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THE CURRENT: Small business group’s Florida members in Washington this week

Thursday, May 17, 2012

More than a dozen Florida members of the National Federation of Independent Businesses, a small business lobbying group, are in Washington, D.C., this week as part of the NFIB Small Business Summit.

On the NFIB’s wish list is a push for deregulation, new laws to keep health care costs down should the Affordable Care Act be struck down, and some “stability” to help make long-term investments and plans.

When members met with President George W. Bush advisor Karl Rove and Sen. Marco Rubio on Monday, however, they got a dose of political reality. The gridlock in Congress between the Republican-controlled House and the Democrat-controlled Senate is unbreakable, especially before the November elections, they were told.

“The reality is they know that Congress at this point is at a standstill. There’s not going to be much in the way of legislation until November,” said Bruce O’Donoghue, an NFIB board member and president of Control Specialists Co., a traffic engineering business in Winter Park.

The members are also pushing for elected federal officials to keep taxes low and health care costs down. O’Donoghue said he fears the Bush tax cuts will be left to expire next year when they are scheduled to sunset if Congress doesn’t extend them.

Finding a replacement for President Barack Obama’s signature health care law, the Affordable Care Act, could be the NFIB’s top priority, though. The group is part a lawsuit brought by Florida and other states that is before the U.S. Supreme Court. Justices are expected to render a decision this summer.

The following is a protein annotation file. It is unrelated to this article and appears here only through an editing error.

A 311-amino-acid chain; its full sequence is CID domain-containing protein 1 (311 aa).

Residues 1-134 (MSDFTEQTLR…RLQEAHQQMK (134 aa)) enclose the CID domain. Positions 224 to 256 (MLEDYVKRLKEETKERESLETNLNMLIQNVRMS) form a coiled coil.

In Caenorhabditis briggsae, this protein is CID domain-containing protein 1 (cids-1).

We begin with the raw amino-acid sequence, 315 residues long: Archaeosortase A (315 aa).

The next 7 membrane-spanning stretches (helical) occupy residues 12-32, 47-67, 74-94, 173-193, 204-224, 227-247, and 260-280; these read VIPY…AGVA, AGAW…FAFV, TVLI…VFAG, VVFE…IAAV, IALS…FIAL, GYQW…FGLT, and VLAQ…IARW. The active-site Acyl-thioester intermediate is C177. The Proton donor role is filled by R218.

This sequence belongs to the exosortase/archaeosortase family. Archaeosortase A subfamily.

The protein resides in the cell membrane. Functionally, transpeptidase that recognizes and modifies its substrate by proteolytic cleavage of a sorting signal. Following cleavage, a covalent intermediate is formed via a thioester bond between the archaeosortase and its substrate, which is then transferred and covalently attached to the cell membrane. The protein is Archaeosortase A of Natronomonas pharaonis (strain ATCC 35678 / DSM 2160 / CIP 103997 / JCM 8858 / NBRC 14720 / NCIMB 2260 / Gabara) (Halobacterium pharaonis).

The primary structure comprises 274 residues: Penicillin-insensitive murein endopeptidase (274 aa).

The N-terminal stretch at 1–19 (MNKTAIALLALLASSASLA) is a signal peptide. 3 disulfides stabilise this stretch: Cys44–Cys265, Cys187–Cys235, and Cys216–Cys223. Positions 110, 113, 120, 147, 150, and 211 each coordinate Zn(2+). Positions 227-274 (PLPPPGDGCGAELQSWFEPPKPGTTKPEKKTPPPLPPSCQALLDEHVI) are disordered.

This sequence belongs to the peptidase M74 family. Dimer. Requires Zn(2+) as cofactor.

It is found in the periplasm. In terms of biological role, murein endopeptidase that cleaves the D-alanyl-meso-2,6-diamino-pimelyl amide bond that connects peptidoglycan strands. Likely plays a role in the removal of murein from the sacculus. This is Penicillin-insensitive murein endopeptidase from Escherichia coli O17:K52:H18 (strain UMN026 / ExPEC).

“For NFIB, it’s health care, health care, health care – first, middle and last,” said NFIB executive director Bill Herrle.

Herrle said he’s “adamantly opposed” to the individual mandate in the health care law that imposes a tax or penalty on those who do not obtain health insurance, he likes other aspects of the law, which lawmakers should include as part of a replacement package if the high court strikes down the law.

Since the hyper-partisan gridlock is ruining any new initiatives from either party, businesses are wary of new regulations issued by the Obama administration as a way of evading the roadblocks in Congress. But even that route is sometimes closed for the administration.

Public pressure from farmers and Republicans led the Obama administration to back down this month from a new rule preventing underage laborers from working on farms, even though there was an exception for family farms. A federal appeals court in Washington, D.C., also nixed a proposed rule by the National Labor Relations Board this month that would have required NLRB-covered employers to post a list of workers’ rights in the workplace.

Even though the farm rule and the court decisions were victories for farmers and businesses, it worries others that the rule was brought up in the first place.

“But again, because they can do it basically by fiat, it’s hard to be satisfied with that,” Herrle said.

The summit ends Wednesday.

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